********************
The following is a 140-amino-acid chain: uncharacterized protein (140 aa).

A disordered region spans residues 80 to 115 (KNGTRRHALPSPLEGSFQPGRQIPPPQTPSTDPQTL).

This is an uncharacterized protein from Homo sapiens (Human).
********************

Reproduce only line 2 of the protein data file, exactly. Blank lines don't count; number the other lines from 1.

A disordered region spans residues 80 to 115 (KNGTRRHALPSPLEGSFQPGRQIPPPQTPSTDPQTL).